The politics of the Roman Republic has in recent decades been the subject of intense debate, covering issues such as the degree of democracy and popular influence, 'parties' and ideology, politics as public ritual, and the character of Rome's political culture. This engaging book examines all these issues afresh, and presents an original synthesis of Rome's political institutions and practices. It begins by explaining the development of the Roman constitution over time before turning to the practical functioning of the Republic, focusing particularly on the role of the populus Romanus and the way its powers were expressed in the popular assemblies. Henrik Mouritsen concludes by exploring continuity and change in Roman politics as well as the process by which the republican system was eventually replaced by monarchy. This original and readable book will be important for all students and scholars of Roman history and of politics in general.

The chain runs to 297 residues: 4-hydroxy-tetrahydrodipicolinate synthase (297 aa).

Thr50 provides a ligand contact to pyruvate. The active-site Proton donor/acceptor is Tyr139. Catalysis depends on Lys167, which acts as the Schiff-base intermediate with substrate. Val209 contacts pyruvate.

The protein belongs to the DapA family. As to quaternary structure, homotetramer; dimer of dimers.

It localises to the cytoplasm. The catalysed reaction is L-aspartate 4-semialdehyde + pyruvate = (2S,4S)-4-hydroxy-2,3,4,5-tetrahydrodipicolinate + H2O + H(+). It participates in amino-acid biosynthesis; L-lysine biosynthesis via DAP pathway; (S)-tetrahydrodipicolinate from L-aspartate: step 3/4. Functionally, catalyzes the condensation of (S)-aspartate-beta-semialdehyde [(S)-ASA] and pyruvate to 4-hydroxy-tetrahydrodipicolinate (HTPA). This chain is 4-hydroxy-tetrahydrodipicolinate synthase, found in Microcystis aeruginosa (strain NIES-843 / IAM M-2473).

|Publication date:||2nd March 2017|
|Author:||Henrik (King's College London) Mouritsen|
|Publisher:||Cambridge University Press|
|Categories:||Political structure & processes, History of ideas,|
Henrik Mouritsen is Professor of Roman History at King's College London. He has published widely on aspects of Roman history from local and republican politics to slavery, manumission, and epigraphy. His books include Elections, Magistrates and Municipal Elite (1988), Italian Unification (1998), Plebs and Politics in the Late Roman Republic (Cambridge, 2001), and The Freedman in the Roman World (Cambridge, 2011).More About Henrik (King's College London) Mouritsen